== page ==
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Mungo Wilson is a Lecturer in the Department of Finance at Saïd Business School and an associate member of the Oxford Man Institute of Quantitative Finance, both in the University of Oxford. He specialises in asset pricing and mutual funds.
Mungo’s research focuses on asset pricing. In particular, his work is centred on assessing how risk affects asset prices. He also studies mutual funds, analysing how their behaviour is affected by growth, and credit risk.
Having studied PPE at the University of Oxford, Mungo initially trained as a solicitor and worked at Slaughter and May, before reading for an MSc in Economics from the London School of Economics and PhD in Economics from Harvard University.
Before joining Saїd Business School in 2009, Mungo held positions as Assistant Professor in the Department of Finance at the Hong Kong University of Science & Technology, and as a Visiting Lecturer at the London School of Economics.
Areas of expertise include:
Mungo’s research is concerned with asset pricing.
A recent paper on credit ratings co-written with Jens Hilscher, challenges ratings’ position as the most widely used measure of corporate credit quality and demonstrates that ratings are not optimal estimates of raw default probability.
‘Our research shows that ratings are not an optimal predictor of default. They explain little of the variation in default probability across firms and they fail to capture the considerable variation in default probabilities and empirical failure rate over the business cycle’ says Wilson.
The researchers conclude that, given the nature of credit risk, a narrow focus on only one measure of credit quality reduces the accuracy of default prediction and, therefore, cannot be an optimal measure of credit quality. Instead, a more accurate and useful measure would be to separate default prediction from the measurement of systematic risk. Default prediction data could update frequently and rapidly and respond to firm-specific news, while measures of systematic risk could be a combination of current credit ratings and aggregate credit conditions.
Macroeconomic conditions and asset prices
In recent years, Mungo has published two important papers which discuss the role of macroeconomic risk in determining asset prices.
One major finding of Mungo’s work came out of research into the effects on stock markets of important macroeconomic announcements, such as inflation, unemployment or interest rates. His research has shown that 60 percent of the cumulative annual US equity risk premium was earned on these announcement days in the past half-century. The resulting insights may help to characterise the trade-off between macroeconomic risk and asset returns.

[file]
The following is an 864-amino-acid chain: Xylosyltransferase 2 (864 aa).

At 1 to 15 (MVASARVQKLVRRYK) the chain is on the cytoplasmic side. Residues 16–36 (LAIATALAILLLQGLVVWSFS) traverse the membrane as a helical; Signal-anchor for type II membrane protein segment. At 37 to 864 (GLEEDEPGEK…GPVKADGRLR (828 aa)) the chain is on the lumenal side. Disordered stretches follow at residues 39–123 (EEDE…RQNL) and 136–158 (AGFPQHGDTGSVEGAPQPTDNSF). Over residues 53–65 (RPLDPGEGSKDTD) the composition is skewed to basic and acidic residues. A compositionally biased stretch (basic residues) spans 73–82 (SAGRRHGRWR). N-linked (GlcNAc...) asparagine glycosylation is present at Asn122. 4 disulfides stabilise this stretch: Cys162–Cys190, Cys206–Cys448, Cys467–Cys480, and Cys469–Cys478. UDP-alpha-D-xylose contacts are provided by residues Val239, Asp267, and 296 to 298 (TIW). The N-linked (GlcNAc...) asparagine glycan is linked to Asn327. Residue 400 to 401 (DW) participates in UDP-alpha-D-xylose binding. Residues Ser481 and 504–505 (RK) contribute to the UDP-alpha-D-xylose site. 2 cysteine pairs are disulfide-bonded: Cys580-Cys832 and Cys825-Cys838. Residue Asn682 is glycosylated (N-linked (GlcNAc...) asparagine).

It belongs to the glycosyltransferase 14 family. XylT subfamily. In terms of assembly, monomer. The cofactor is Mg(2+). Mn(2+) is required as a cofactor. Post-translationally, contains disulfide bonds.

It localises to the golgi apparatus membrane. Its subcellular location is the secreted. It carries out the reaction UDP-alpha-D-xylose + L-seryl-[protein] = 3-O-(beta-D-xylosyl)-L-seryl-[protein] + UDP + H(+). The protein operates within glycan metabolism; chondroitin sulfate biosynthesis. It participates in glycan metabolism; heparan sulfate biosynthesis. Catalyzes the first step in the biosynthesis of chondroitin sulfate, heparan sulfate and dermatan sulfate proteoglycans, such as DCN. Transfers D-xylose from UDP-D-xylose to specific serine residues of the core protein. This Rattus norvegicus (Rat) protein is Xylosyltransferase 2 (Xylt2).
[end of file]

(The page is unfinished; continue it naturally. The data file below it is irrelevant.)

Elsewhere in his research, Mungo has offered a new method of measuring aggregate risk. He has demonstrated that the average correlation between pairs of stocks can be used to predict future market excess returns far more successfully than previously used measures – such as estimates of the variance of stock market returns.
Mungo’s research also explores mutual funds. A recent paper demonstrates that large mutual funds alter their investment behaviour in ways previously often ignored.
Information transmission across markets
Mungo’s recent research looks at the patterns of serial dependence in returns in the equity and CDS (Credit Default Swap) markets. The research establishes that CDS markets almost always respond sluggishly to news first revealed in equity market returns, suggesting that informed traders are not primarily active in CDS markets.
Mungo's CV can be read here.
Much of Mungo’s research is of relevance to finance practitioners. His work on asset pricing has been presented to hedge funds located in the US, Europe and Asia.
As an associate member of the Oxford-Man Institute of Quantitative Finance, Wilson is keen to take into account the commercial world of quantitative finance as well as the academic.
Mungo sits on the program committee for the Adam Smith Asset Pricing Conference, an annual meeting held at the University of Oxford.
Mungo teaches Microeconomics to MBA and EMBA students. The course introduces students to the core elements of modern economic theory and its applications. It exposes students to some of the tools which are necessary for work in economics, and provides a foundation for further study and research. Mungo teaches supply and demand, how industry structure affects firm profitability, price discrimination, game theory and auctions.
Saïd Business School
University of Oxford
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